Presbyterian Church Celebrates 75th Anniversary

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Rim Country residents are helping Payson’s first church, Community Presbyterian, celebrate its 75th anniversary at events that have taken place throughout the year.

Most recently the church hosted a Fall Festival full of fun and entertainment Oct. 16 and the members and guests of the Rim Country Regional Chamber of Commerce at a mixer Oct. 20.

Activities honoring the anniversary began with a special worship service Sunday, April 11 and will conclude with a commemorative celebration Nov. 21.

Over the years the Payson Roundup has published a number of different articles on the historic church.

Using those resources and those held by the church, with the help of its current pastor, Charles Proudfoot, who has a bachelor’s degree in history, the story of the town’s oldest place of worship has been pieced together.

The Presbytery of Southern Arizona gave Community Presbyterian its charter April 10, 1935. It had a congregation of 34 members. The receipt of the charter culminated 16 years of work and a presence in the community by the 1st Presbyterian Church of Globe with a Sunday School Outreach Mission at the Payson church’s current location at 800 W. Main St.

Most of the money for the 1935 construction of the log building came from a woman in Phoenix, Ella Mitchell. She donated $1,200 in memory of her dead husband and then contributed a leather-bound pulpit Bible in the memory of her daughter, who was also deceased.

Mitchell also gave the church a communion table, two pulpit chairs and more.

Proudfoot said the money basically paid for the entire construction, combined with the contribution of logs from Frank Owens, whose sons Keith and Kerm later founded Owens Bros. Lumber.

Consequently, according to an article published in the Aug. 13, 1980 Payson Roundup, the church was first called Mitchell Memorial Church.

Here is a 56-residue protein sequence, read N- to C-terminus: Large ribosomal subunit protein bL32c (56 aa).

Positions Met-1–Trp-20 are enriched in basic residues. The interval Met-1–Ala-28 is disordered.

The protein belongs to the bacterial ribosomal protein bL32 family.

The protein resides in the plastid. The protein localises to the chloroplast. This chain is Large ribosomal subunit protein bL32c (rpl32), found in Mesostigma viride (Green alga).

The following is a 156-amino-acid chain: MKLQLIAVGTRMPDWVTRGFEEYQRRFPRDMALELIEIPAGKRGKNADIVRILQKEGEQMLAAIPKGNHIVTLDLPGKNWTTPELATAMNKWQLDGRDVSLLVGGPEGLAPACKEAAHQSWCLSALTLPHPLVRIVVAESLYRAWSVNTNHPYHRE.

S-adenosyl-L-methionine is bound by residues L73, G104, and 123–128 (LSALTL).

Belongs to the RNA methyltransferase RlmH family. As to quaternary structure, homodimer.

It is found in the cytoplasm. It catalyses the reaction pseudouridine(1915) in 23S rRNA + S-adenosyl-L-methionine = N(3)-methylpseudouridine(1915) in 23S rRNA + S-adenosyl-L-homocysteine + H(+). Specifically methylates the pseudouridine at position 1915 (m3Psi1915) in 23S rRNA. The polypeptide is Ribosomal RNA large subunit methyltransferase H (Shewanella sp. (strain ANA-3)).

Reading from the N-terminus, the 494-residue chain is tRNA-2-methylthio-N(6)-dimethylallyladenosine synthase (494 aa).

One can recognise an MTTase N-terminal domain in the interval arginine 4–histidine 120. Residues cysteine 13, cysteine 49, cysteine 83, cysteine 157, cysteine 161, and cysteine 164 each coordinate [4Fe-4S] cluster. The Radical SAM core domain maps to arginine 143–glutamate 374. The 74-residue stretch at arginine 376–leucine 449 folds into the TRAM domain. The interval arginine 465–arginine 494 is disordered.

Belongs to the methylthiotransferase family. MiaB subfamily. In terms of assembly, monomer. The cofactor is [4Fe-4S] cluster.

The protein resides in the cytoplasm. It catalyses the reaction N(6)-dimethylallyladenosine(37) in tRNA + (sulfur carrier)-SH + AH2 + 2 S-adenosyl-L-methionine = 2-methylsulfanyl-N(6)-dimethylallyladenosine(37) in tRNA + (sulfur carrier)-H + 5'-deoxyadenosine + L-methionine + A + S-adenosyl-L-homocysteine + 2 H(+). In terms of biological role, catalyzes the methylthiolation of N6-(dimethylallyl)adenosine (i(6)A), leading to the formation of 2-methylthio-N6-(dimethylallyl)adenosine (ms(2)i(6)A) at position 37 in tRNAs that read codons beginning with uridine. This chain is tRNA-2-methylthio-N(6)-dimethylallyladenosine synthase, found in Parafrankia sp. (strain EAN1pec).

Several interim pastors came to Payson to tend the fledgling Presbyterian flock, but in the summer of 1935, the first permanent pastor was assigned to the community. A newly minted minister — and newly married — James B. Glenn, a graduate of Princeton Theological Seminary (at Princeton University, New Jersey), came to Payson and became the church’s founding pastor. He and Charles Poling of the 1st Presbyterian Church of Phoenix gave the first sermons in the church.

Proudfoot said the church archive doesn’t have the exact sermons preached, but it does have the reference material that might have been used at the time. One of those works has a suggested service of dedication, so he is guessing that would have been the blueprint used at that first service.

Proudfoot and his congregation members organizing the anniversary events are trying to craft a program that will be as close to the original service of commission as possible for the Nov. 21 event topping off the year of celebration.

The log building that housed the first church is still standing, but it has been remodeled numerous times to accommodate the Child Learning Center.

So, the members of the church are building a backdrop of the front of the first church and will place it at the front of the current sanctuary for the delivery of the Nov. 21 service.

There are still elements from the old log church in the new building. The leather-bound pulpit Bible donated by Ella Mitchell has pride of place, though the King James Version is no longer used in services, and the church’s wooden pews are from the original church.

The Nov. 21 service will include a message delivered by the Rev. Jose Olagues, who presently serves as associate executive for congregational resourcing for Grand Canyon Presbytery. Another highlight of the special service will be an original hymn, composed by Nancy Preuss, the church’s organist and pianist.

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